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I've been using this setup for 60% hydration dough:

20 mins in cloche, covered, 500° 10 mins in cloche, covered, 450° 20+ mins uncovered, 450°

For all intents and purposes, the cloche works like a Dutch oven, trapping moisture:

enter image description here enter image description here

(You can see in my second photo my rescue attempt)

I've got a baking sheet with water to maintain humidity in the oven as I bake it.

The problem I'm running into is that when I score the bread (1/4" - 1/2", single cut along the centre, trying my best for a 45° angle, immediately before it goes in the oven), the score actually glazes over, becoming part of the crust, and preventing the score from doing it's job of 'ventilation'. The first time this happened, my dough blew out. The next two times, I've caught it happening in the first 5 mins and re-scored it after it's been in the oven.

So, two questions:

  1. Is scoring bread after it's baked for a few minutes a common thing? Do bakers do this?
  2. If not, what can I do to my baking method to prevent the score from crusting over?
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    What angle are you cutting it at? if you just cut down, it's not as effective as cutting a flap that can open up as the bread bakes ... and you often want to cut much deeper than a 1/2" – Joe Jun 4 '17 at 17:50
  • @joe trying my best for a 45° angle. – brandonscript Jun 4 '17 at 17:51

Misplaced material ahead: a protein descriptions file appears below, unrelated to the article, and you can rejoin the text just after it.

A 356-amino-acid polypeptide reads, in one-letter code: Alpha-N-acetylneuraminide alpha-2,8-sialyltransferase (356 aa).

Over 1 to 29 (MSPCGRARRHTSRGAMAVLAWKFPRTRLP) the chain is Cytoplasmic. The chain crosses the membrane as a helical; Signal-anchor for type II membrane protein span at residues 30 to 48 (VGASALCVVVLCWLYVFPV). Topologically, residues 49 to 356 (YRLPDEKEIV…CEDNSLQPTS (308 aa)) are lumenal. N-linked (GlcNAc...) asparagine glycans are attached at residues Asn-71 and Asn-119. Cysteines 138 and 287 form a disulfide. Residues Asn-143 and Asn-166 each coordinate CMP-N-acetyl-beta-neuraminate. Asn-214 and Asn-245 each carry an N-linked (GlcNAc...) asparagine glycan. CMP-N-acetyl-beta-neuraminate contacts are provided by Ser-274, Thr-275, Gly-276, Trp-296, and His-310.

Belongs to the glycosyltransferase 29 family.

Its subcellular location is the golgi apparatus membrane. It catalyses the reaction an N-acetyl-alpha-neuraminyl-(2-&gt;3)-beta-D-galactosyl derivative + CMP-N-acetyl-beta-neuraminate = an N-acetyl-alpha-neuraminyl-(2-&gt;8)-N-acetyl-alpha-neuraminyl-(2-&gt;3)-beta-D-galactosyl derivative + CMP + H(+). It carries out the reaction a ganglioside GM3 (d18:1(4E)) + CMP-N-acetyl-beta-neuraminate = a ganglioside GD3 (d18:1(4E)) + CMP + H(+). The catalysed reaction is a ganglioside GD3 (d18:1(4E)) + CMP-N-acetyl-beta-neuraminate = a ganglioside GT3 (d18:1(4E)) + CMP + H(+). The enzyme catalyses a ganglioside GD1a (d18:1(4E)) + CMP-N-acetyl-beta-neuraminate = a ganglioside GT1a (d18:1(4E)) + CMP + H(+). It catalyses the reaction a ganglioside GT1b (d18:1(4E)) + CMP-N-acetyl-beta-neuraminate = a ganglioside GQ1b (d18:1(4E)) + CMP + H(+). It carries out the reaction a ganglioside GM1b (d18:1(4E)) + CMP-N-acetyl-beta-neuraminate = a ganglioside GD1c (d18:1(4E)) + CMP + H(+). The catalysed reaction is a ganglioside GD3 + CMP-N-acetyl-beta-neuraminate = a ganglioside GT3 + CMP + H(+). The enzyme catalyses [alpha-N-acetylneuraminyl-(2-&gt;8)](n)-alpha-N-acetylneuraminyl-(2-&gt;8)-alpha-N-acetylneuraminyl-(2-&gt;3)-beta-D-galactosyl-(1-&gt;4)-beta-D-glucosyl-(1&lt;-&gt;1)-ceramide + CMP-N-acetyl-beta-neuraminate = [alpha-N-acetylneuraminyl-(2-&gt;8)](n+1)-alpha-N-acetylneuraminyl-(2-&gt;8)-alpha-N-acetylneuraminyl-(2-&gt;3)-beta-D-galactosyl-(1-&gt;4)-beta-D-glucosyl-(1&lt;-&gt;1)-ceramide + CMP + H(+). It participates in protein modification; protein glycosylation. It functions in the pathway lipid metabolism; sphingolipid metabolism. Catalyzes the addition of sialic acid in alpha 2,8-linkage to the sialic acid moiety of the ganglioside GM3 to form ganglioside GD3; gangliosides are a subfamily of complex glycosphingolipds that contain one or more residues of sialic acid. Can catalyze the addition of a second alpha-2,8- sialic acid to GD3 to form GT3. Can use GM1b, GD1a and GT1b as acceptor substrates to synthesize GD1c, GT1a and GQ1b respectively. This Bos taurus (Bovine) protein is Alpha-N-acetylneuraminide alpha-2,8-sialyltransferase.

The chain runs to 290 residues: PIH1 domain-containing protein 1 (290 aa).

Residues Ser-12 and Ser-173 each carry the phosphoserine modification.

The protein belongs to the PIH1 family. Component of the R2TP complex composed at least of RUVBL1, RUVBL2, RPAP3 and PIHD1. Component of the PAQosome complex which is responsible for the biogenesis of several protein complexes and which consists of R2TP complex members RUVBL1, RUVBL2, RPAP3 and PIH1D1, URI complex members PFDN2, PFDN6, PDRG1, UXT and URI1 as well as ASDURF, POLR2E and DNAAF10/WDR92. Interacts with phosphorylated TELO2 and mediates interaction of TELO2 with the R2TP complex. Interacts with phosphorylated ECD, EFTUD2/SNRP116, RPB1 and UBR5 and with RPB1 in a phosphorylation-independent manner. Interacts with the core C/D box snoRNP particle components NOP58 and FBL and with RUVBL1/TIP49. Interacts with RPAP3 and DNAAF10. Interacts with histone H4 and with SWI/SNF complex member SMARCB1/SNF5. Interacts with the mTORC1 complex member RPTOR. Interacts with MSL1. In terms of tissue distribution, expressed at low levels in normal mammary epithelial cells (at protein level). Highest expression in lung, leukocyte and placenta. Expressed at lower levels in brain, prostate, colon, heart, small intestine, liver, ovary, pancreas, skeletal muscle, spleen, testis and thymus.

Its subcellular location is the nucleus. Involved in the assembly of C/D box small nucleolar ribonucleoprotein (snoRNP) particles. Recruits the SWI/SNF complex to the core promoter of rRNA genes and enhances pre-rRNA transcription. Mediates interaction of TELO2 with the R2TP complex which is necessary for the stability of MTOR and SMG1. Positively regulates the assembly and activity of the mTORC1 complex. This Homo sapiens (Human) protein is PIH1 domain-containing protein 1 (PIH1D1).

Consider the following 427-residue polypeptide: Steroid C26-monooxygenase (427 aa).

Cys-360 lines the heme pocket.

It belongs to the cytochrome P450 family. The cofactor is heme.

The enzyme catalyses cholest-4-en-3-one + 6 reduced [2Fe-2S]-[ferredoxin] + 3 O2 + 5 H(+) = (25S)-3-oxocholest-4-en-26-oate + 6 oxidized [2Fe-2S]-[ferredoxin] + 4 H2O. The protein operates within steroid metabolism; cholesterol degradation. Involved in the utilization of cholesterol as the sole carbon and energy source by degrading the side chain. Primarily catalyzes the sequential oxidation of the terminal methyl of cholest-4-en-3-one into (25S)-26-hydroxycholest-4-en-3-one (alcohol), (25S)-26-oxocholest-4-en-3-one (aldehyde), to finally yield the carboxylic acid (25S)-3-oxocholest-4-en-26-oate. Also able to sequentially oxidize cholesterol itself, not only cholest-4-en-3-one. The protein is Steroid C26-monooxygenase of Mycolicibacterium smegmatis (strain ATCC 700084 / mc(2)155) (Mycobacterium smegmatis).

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  • What do you think is supposed to happen? The score is there to allow the expansion of the dough and then it IS part if the crust after is sets. Perhaps you think it should expand more? I would suggest that covering the loaf with a cloche is not going to allow the moister in your pan to reach the loaf. The dutch oven method is dependent on the steam generated inside of the cloche. Once the crust is set the moister has done its job. – Alaska Man Jun 4 '17 at 20:33
  • Hrm. Interesting thought. Before I tried the pan + water for steam, the crust was hardening so quickly under the cloche the bread was blowing out. But now I'm seeing it so wet that the crust is glazing over the score instead of glazing beside it, while the score expands gently. – brandonscript Jun 4 '17 at 21:28
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It looks like there may be some misunderstanding about how the cloche is supposed to work, and what scoring will/should look like. I think the bread in your photo looked like it didn't need any further scoring. I think it looked like a great result, since there aren't any visible blow outs on the bottom. If you preheat the cloche in the oven, and put the bread in, with one or two deep scores, you should get some spring and steam from the oven as the water escapes from the bread inside the cloche. This is what causes the wide opening of your score. The fact that it doesn't look like the "leaf" or "lip" that professional bakers get is mostly due to practice with the angle/depth of the score, and likely the amount of steam that is in the oven. The cloche will create some steam, but not as much as is in a commercial oven with steam jets. I don't see anything wrong with your pictured loaf. It may be different from what you were expecting, but I think it is perfectly fine. There was probably no need to do the second scoring.

  • Sadly I wish it were true! But I’ve tried it without the second score (just a single before I put it in), and it blows out every time. – brandonscript Sep 5 '17 at 13:57
  • I guess it must need a deeper score then. – Jennifer S Sep 6 '17 at 14:55
  • I’ve been out of town a lot lately and haven’t been baking, but I’ll definitely try a deeper (perhaps more angled) score next time. – brandonscript Sep 6 '17 at 14:58

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